What is the most important piece of advice you would want to pass along to other Christian women in leadership?

Fight the Good Fights. Ask yourself a few questions to discern the difference between Good and Bad Fights. Does justice need to be served? Does a person or a cause need advocacy? Is this project/task/duty worthwhile personally or professionally, even if there is no recognition or compensation? Would you still take this project/task/duty on, even if creates a headache or full-blown backlash? Could you defend yourself with evidence? If you took your ego out of the equation, would you still engage in this conflict? If you “lose” the fight, can you turn the “loss” into a valuable lesson? I don’t mind a good loss. It can ease my conscience, serve others, and possibly even build some credibility and trust along the way. Ideally, it paves the way for change in the future. Sounds counter-intuitive, but that’s been my experience.

Meet Sarah and other passionate Christian leaders at the Gifted to Influence conference September 29 – October 1 in Milwaukee, WI. Click here for more information.

How to Deal with Challenging Volunteers

By Karen Kogler

Most volunteers are wonderful, self-giving people. But when one is a challenge, you not only can do something about it, you should!

“Alice is wonderful with the kids in the church Nursery, but she’s late half the time and I have to cover until she shows up. But I’m afraid if I say something she’ll quit and we’re already short-handed.”

“Elton complains no one helps him on the committee, but it’s because he has such a negative personality. We’re all just waiting and hoping he’ll retire.”

“Sherry has run the annual fund-raiser every year for 10 years now. She never considers new ideas and she controls every detail, so her only helper is her long-suffering friend Emily. We raise fewer and fewer dollars each year, and that hurts our program. But what can we do? She’s a volunteer.”

Here are three effective steps you can take to deal with challenging volunteers:

1. Prepare

First, don’t put off dealing with it. Delay only makes it harder to solve. Start by praying for wisdom and Christ-like love for the challenging volunteer. Then carefully examine your own role. Are there things you have done, or not done, that contributed to the problem?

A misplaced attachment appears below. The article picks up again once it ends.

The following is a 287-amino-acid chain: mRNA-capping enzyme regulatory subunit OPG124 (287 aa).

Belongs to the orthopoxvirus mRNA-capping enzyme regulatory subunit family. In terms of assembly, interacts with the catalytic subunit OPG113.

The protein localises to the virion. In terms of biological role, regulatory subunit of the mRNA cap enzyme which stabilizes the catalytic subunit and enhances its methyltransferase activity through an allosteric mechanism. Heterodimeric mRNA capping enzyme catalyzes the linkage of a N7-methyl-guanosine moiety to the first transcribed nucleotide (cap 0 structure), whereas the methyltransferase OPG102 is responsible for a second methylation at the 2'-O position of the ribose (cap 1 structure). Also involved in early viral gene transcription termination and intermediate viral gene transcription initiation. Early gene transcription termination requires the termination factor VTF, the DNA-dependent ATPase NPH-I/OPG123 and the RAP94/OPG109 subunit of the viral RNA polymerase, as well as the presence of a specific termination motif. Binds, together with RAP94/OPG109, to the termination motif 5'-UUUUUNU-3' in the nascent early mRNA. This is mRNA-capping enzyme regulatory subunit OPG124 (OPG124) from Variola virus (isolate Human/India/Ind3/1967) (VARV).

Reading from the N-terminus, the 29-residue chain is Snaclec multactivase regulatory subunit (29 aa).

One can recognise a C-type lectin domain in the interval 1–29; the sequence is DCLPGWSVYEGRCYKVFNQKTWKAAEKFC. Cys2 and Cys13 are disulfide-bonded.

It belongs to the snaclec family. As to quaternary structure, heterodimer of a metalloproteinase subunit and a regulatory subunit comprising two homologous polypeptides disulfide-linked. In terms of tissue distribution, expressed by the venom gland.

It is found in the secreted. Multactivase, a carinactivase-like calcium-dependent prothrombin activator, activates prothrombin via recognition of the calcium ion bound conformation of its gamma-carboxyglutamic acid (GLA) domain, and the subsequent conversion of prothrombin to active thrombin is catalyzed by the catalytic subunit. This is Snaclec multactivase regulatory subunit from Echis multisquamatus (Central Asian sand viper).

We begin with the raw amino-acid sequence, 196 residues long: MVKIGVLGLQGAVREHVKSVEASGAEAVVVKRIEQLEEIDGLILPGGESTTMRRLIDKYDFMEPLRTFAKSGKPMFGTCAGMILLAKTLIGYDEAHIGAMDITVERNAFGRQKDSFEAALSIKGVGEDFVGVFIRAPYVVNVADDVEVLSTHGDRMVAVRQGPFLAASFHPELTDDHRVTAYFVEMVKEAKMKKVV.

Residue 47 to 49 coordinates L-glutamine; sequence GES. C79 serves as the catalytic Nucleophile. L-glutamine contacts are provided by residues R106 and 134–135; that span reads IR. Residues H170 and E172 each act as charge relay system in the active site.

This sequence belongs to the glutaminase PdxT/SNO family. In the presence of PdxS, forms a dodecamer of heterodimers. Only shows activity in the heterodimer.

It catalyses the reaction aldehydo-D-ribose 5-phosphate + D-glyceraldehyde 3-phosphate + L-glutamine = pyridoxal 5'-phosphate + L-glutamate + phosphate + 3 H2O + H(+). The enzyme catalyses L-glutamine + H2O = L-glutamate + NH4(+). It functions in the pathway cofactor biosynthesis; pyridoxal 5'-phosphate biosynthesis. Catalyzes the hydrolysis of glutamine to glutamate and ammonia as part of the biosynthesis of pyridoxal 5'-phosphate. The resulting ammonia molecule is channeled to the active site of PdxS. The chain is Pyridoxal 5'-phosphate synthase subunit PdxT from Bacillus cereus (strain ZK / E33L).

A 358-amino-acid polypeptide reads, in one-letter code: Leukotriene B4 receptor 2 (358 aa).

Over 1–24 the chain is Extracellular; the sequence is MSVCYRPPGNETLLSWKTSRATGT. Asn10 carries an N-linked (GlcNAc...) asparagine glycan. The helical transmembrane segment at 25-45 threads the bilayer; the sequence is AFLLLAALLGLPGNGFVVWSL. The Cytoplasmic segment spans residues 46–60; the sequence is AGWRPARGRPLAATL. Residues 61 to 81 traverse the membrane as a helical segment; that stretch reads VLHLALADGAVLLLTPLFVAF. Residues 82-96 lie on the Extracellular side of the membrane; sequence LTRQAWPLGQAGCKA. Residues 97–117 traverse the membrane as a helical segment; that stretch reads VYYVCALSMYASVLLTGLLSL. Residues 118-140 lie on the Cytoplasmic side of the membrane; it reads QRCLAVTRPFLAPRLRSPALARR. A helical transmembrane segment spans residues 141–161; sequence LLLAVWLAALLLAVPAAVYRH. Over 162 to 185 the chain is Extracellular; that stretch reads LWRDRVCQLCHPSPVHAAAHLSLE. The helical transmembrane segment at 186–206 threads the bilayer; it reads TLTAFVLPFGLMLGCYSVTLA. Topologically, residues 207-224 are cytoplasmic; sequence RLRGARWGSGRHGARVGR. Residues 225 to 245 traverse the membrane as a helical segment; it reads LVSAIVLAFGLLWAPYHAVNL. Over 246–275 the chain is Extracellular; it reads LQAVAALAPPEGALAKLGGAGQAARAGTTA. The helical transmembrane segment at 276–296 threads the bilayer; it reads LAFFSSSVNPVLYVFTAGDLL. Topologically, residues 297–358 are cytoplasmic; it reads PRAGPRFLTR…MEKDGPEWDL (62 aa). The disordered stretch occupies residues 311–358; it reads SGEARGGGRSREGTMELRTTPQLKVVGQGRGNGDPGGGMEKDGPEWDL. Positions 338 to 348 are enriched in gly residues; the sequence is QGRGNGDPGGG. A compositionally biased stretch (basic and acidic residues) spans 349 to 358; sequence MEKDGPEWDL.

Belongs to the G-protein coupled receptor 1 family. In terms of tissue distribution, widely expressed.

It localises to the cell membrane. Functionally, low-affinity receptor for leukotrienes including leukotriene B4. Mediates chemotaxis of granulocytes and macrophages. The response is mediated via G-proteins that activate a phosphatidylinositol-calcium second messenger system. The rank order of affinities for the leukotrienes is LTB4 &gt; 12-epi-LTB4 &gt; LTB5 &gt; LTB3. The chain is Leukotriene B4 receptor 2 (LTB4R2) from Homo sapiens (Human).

2. “Speak the truth in love” (Eph. 4:15)

Meet in private, at a time and place comfortable for them. Explain the specific behavior that’s a problem and explain the consequences of the behavior. Admit and ask forgiveness for any role you had in the issue. Look for common ground. Ask the volunteer to suggest a solution. Listen to their concerns. When you agree on a solution, write it down, along with a plan for following up later.

3. Follow up

Do follow up as planned. If the first solution didn’t work, is there another possible solution? If you and the volunteer honestly cannot find a solution that works, you may need to ask the person to accept another position. Throughout the process, and no matter the outcome, assure them of your concern and love for them, and demonstrate that concern in your actions.

By the way, prevention is easier than problem-solving!

• Give clear expectations, in writing, at the start
• Have an initial trial period, so both sides can see how it works
• Plan regular “how’s it going?” meetings, where all can be open and honest about concerns
• Invest in your leadership skills. WLI is a great resource for that!

In the church, there are no “wrong” people, just people in the wrong position. Every person has a place that suits their gifts. “Now you are the body of Christ, and each of you is a part of it” (1 Cor. 12:27). “From [Christ] the whole body, joined and held together by every supporting ligament, grows and builds itself up in love, as each part does its work” (Eph. 4:16). It can be a challenge – but it’s also a great joy and privilege! – to help each person in Christ’s body find their place to serve!


Karen is Director of Equipping and champions the “Equipping Each to Serve” value at St. Peter Lutheran, Arlington Heights, IL. She also maintains www.TheEquipper.org and can be reached at Karen@TheEquipper.org.

Servant Leadership: Motivating Volunteers

“He called the crowd to him along with His disciples and said, “If anyone would follow after me, he must deny himself and take up his cross and follow me.” (Mark 8:34)